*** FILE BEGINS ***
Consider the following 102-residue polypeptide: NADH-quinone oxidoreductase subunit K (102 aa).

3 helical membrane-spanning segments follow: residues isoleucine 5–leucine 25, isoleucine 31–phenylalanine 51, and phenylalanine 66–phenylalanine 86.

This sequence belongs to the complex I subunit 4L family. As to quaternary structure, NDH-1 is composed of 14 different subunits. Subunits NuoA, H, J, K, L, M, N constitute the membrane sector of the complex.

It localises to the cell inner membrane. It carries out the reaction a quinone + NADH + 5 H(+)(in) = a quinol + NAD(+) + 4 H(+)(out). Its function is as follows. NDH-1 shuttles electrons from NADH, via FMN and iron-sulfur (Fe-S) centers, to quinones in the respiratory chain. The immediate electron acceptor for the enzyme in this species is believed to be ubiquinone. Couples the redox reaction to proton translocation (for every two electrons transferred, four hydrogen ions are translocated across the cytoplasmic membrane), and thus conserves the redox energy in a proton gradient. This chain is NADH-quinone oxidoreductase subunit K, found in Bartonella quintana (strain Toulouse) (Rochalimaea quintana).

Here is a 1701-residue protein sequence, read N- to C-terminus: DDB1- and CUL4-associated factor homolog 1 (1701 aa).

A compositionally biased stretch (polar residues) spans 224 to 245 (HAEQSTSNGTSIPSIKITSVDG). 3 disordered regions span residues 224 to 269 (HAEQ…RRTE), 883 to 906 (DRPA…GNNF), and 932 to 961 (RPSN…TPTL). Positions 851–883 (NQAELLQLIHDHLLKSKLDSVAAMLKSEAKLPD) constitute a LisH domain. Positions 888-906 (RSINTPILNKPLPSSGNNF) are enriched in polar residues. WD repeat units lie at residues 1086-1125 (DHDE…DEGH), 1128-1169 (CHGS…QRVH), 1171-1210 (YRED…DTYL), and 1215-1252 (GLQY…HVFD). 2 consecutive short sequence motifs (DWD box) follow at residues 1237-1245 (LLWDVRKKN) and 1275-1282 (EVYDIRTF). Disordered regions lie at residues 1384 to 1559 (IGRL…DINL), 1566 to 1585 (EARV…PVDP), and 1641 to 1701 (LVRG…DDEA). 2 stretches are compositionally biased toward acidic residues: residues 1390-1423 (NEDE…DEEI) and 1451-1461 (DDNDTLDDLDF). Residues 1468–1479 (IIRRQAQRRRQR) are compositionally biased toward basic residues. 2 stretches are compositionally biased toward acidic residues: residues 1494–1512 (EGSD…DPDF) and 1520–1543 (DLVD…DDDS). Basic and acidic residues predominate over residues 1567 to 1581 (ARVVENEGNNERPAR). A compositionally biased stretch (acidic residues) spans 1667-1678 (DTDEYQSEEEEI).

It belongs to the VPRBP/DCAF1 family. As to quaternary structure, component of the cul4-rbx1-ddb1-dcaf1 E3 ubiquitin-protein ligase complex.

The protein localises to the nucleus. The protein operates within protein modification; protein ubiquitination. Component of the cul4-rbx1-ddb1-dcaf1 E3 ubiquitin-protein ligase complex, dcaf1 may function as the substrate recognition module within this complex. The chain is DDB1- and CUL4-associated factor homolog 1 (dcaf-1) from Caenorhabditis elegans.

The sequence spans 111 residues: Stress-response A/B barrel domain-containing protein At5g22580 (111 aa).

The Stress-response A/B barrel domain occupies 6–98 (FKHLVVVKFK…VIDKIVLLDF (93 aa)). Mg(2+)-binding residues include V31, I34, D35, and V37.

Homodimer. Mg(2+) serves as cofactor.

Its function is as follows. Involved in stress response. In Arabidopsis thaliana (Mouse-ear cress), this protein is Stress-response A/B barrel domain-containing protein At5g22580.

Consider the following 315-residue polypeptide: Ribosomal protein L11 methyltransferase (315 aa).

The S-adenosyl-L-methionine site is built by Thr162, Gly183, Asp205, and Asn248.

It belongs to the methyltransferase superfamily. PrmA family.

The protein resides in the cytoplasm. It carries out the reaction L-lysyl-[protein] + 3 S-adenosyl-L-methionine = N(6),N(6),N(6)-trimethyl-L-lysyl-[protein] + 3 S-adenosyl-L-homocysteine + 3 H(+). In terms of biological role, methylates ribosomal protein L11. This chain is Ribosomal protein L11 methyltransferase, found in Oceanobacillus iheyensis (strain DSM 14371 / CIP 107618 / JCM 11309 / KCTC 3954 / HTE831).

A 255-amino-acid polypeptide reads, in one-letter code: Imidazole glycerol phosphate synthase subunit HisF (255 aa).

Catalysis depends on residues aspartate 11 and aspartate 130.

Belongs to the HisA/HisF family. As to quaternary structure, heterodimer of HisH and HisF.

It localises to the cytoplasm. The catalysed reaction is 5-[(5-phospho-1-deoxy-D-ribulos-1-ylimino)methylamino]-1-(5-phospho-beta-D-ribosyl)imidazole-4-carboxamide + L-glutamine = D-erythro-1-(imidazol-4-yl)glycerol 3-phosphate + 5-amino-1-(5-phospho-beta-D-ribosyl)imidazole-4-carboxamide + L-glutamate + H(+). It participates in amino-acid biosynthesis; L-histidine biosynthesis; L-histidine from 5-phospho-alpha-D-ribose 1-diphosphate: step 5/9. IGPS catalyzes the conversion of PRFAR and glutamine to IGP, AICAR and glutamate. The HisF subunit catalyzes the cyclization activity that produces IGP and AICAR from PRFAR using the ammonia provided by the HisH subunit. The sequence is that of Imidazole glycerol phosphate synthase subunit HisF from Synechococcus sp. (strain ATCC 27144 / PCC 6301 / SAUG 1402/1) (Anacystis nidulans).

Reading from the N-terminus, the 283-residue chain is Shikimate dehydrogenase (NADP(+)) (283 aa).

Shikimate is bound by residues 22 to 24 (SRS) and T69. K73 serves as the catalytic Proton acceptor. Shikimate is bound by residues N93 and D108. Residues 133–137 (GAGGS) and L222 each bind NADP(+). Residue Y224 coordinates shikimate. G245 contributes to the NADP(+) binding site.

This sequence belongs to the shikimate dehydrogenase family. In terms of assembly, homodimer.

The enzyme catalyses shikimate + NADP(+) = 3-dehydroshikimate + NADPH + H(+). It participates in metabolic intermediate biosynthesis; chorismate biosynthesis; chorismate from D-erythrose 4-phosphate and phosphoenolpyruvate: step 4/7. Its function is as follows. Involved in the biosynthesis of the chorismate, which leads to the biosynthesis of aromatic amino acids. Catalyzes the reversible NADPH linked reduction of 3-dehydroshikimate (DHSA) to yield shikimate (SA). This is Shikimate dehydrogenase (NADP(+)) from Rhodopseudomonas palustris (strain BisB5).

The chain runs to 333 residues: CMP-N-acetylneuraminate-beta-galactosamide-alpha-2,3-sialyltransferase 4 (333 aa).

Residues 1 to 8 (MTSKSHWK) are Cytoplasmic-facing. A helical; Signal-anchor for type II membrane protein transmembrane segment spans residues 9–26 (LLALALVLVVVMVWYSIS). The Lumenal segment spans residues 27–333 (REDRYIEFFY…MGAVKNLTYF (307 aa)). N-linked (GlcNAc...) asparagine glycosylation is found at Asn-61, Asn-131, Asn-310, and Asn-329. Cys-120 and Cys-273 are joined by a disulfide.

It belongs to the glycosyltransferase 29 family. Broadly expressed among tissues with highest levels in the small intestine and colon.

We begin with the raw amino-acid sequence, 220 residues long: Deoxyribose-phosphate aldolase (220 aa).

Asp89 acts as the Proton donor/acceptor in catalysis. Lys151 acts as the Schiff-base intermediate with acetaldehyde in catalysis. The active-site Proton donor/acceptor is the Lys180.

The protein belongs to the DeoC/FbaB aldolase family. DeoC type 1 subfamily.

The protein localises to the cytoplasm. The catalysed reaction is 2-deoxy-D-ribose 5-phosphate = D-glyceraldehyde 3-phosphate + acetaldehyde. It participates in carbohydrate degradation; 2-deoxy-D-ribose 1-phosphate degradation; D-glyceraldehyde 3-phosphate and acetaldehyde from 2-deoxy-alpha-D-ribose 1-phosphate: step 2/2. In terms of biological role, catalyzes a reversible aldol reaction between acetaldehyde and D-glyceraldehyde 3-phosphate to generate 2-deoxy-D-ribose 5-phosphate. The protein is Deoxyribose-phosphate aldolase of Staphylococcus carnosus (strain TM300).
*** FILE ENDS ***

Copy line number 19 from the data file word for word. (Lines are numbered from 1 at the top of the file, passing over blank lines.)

Belongs to the HisA/HisF family. As to quaternary structure, heterodimer of HisH and HisF.